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Malicious software uses camera and mic to reveal your PIN code

Posted: , by Peter K.

Malicious software uses camera and mic to reveal your PIN code
Researchers have warned BBC about an unusual security issue in smartphones that could allow wrongdoers to take advantage of your hardware while you enter your most valuable PIN codes. Prof Ross Anderson and Laurent Simon, the authors of a recent report stated that by using a program called PIN Skimmer, they were able to reveal PIN codes on devices such as the Google Nexus S and the Galaxy S3. 

The program functions by taking control of you front-faced camera and microphone, then watches your face and "listens" to touch-events as you enter your PIN code on the virtual keypad. Then the collected data is used to compare the orientation of the phone in relation to the user's face and then determine which keys were pressed.

"We watch how your face appears to move as you jiggle your phone by typing. It did surprise us how well it worked" admitted Proffesor Ross Anderson.

Nowadays, when more and people access their banking accounts via their smartphones, the necessity of additional security measures is bigger than ever. The researchers suggest that smartphone users should either use longer, more complex PIN codes or randomize the position of the digits in order to minimize the risk of them falling victims to malicious software. It is also suggested that facial recognition or fingerprint scanning should be used if available.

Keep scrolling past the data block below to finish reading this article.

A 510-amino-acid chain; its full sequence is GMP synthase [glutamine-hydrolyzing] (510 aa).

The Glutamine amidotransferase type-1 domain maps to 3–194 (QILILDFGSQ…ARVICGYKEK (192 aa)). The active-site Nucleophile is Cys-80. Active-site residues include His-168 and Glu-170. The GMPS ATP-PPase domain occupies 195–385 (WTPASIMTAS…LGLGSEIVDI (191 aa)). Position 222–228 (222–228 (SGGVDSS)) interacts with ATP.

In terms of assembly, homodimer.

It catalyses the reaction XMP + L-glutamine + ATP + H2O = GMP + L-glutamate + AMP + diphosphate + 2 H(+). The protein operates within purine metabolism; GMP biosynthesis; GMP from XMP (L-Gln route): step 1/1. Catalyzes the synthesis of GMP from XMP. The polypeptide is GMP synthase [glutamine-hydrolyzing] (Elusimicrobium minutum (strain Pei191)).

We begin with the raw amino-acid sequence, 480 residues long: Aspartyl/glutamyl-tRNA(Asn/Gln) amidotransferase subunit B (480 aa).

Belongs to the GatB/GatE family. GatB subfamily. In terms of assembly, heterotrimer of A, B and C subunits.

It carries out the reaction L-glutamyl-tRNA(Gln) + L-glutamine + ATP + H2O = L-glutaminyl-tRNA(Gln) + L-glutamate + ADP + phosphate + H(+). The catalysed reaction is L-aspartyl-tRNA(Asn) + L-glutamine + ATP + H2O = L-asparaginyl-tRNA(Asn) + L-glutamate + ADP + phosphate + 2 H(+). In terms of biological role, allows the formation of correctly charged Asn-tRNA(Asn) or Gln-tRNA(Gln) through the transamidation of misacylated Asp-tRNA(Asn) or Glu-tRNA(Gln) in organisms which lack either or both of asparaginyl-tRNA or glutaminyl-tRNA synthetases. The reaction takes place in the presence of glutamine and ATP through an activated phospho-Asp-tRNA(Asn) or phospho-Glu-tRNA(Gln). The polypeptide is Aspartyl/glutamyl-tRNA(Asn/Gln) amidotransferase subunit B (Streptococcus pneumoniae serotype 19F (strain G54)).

Earlier this year, another security flaw allowed malicious third-party apps to gather data from the smartphone's acellerometer sensors and use it to guess PIN codes and screen lock patterns. Have you ever experienced any similar security issues with your smartphone and the precious data you store?

source: BBC News

4 Comments
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posted on 14 Nov 2013, 04:39 1

1. scriptwriter (Posts: 396; Member since: 13 Nov 2012)


Easiest way around this: Cover up the front camera while unlocking your phone and keep keypad tones off.

Also, this while we need true orientation on phones, similar to what we have on tablets. This would make it even harder to use this method

posted on 14 Nov 2013, 11:38

3. tomn1ce (Posts: 102; Member since: 12 Mar 2012)


I was thinking the same thing as I was reading the article. Why not just cover the front facing camera.

posted on 14 Nov 2013, 05:26 2

2. Finalflash (Posts: 1761; Member since: 23 Jul 2013)


Right so someone has to go through the effort of getting my pin to do what with it... Since I still have the phone. And alphanumeric passwords more than 8 characters are not gonna be guessed by this at all because your eyes can be looking at half the keyboard at any one moment. Also, if you are going through all this effort... Why not just use a key logger since you can probably make one with 5 lines of code instead of the ridiculous heuristics needed for their method? Who comes up with this bs? They either needed filler publications or someone paid them to bs for them?

posted on 15 Nov 2013, 12:28 1

4. RebelwithoutaClue (Posts: 853; Member since: 05 Apr 2013)


Call me a niggler, but why does it show an iPhone screen in the picture when the malware only works on two specific Android phones?

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